- CDC Testing Recommendations for SARS-CoV-2
- California Department of Public Health Interim Guidance on Prioritization for COVID-19 Laboratory Testing
- Evaluating and Testing Persons for Coronavirus Disease 2019 (COVID-19)
COVID-19 cases continue to be identified in Orange County. Any person with symptoms consistent with COVID-19 should be tested as soon as symptoms develop. For the latest county surveillance data, visit
Current Status of COVID-19 Variants in Orange County (Updated June 21, 2021)
Multiple COVID-19 variants of concern have been identified in California and Orange County, the including alpha (UK), beta (South African), gamma (Brazilian) and delta (Indian) variants. The alpha variant has been identified in Southern California, including Orange County, for several months and has recently been the most common variant seen. The delta (Indian) variant has been seen in Orange County, but its prevalence is currently low.
Surveillance for COVID-19 Variants in Orange County
OCHCA is working with providers to assure prompt identification of suspect and confirmed variant cases. OCHCA requests that clinical laboratories in Orange County submit all COVID-19 positive PCR specimens with Ct value <30 for genomic sequencing to the OCHCA Laboratory. Health care providers are requested to promptly report and submit nasopharyngeal specimens to OCHCA for possible whole genome sequencing from any individuals with SARS-CoV-2 virus infection who meet any of the following criteria:
Additional recommendations for evaluation of suspect and confirmed variant cases can be found here.
COVID-19 Testing Recommendations
There has been a steady decline in COVID-19 cases in Orange County in recent months. With very low rates of infection, testing should focus on persons who have symptoms suggesting infection or a history of exposure to someone who was infected.
Testing for SARS-CoV-2 is primarily recommended when:
1) A patient has signs or symptoms consistent with COVID-19, regardless of their COVID-19 vaccination status or previous history of infection
2) Unvaccinated person who is a close contacts to a confirmed case, generally 5-7 days after last exposure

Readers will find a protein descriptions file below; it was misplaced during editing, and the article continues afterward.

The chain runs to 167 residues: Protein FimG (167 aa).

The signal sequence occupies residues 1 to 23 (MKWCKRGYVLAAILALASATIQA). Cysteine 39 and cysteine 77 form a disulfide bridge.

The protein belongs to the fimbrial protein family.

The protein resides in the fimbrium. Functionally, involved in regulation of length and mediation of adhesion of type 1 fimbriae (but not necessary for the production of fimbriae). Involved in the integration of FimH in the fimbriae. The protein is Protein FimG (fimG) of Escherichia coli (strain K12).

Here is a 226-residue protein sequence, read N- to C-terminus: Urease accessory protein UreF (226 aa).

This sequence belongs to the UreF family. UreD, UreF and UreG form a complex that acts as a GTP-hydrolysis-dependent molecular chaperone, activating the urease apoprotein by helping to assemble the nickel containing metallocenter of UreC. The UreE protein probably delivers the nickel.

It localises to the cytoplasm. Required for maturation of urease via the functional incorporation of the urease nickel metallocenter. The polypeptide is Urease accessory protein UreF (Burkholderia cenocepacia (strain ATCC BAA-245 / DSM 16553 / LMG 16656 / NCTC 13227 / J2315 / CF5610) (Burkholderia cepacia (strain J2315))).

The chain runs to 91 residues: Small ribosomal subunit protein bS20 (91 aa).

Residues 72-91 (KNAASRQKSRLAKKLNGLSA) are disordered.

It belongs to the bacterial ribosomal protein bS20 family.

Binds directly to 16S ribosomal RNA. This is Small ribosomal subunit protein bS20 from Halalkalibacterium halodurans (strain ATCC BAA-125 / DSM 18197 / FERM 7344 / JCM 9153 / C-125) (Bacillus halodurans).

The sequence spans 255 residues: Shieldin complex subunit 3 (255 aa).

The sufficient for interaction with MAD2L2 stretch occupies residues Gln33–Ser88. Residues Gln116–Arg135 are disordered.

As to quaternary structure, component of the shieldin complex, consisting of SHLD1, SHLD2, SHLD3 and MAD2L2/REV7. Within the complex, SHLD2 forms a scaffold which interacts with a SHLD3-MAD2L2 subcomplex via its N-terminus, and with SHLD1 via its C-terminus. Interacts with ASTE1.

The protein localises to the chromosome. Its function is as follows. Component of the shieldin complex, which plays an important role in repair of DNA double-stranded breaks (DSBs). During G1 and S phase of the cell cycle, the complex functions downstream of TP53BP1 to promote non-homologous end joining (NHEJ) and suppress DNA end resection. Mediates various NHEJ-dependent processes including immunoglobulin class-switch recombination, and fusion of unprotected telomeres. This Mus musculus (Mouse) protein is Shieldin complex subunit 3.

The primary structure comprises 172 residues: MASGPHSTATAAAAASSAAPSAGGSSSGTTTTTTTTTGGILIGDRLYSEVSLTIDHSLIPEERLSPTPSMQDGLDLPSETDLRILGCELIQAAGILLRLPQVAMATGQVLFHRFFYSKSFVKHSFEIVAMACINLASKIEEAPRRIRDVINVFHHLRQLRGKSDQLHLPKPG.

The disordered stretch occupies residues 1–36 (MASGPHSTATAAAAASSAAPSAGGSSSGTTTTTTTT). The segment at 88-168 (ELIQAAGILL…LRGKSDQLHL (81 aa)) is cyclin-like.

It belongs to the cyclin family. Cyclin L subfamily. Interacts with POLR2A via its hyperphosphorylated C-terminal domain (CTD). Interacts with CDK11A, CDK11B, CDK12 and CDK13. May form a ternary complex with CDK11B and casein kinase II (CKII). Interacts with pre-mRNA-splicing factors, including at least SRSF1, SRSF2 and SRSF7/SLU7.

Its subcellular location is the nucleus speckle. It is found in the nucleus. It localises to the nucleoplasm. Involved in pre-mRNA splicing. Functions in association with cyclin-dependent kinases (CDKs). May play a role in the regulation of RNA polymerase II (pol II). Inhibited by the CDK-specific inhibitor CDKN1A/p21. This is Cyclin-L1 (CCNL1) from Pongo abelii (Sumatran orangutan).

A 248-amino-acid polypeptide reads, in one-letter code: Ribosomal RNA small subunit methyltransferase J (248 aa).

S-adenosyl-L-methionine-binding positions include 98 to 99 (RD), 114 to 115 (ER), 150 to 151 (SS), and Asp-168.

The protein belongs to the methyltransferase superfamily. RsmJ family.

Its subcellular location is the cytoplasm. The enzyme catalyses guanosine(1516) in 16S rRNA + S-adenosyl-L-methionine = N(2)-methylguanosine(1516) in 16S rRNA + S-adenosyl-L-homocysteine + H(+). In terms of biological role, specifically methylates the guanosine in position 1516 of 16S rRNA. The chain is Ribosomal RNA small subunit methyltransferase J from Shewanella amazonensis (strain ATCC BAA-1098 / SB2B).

Assessing Positive Results in Asymptomatic, Low-Risk Patients
In the setting of low community prevalence, a positive test result in an asymptomatic person with no known or suspected exposure to COVID-19 carries a significant possibility of being a false positive. OCHCA recommends that such low-risk persons who screen positive for SARS-CoV-2 through either antigen testing or nucleic acid amplification testing (NAAT) testing should have a second test with a NAAT to confirm the result. They must complete full isolation unless a confirmatory test is performed and found to be negative.
Additional testing guidance resources:
Patients with positive results from either PCR or antigen testing are reportable to public health. Laboratories are to report both PCR and antigen positive results. Providers need to report within one business day all cases with positive antigen tests that will not be reported by laboratories.
Providers should report hospitalized patients, deaths, and any suspect or confirmed cases who are homeless or living in congregate living settings within one business day to (714) 834-8180. Clinical laboratories are routinely reporting COVID-19 positive test results to HCA.
Providers Wishing to Vaccinate Their Patients
Providers can sign up on myCAvax at https://www.calvax.org/ to vaccinate their staff and patients.
COVID-19 Treatment Guidance
For a review of COVID-19 treatment and vaccine guidance, including the importance of avoiding unnecessary therapies, please see the webinar recorded January 22, 2021: “COVID Treatment – First Do No Harm” - PDF | Video
Sign Up to Receive Provider Advisories
California Crisis Care Continuum Guidelines for Health Care Facilities
With unprecedented surge in COVID-19 cases, the California Department of Public Health has outlined resources and expectations for all health facilities. These guidelines can be found HERE.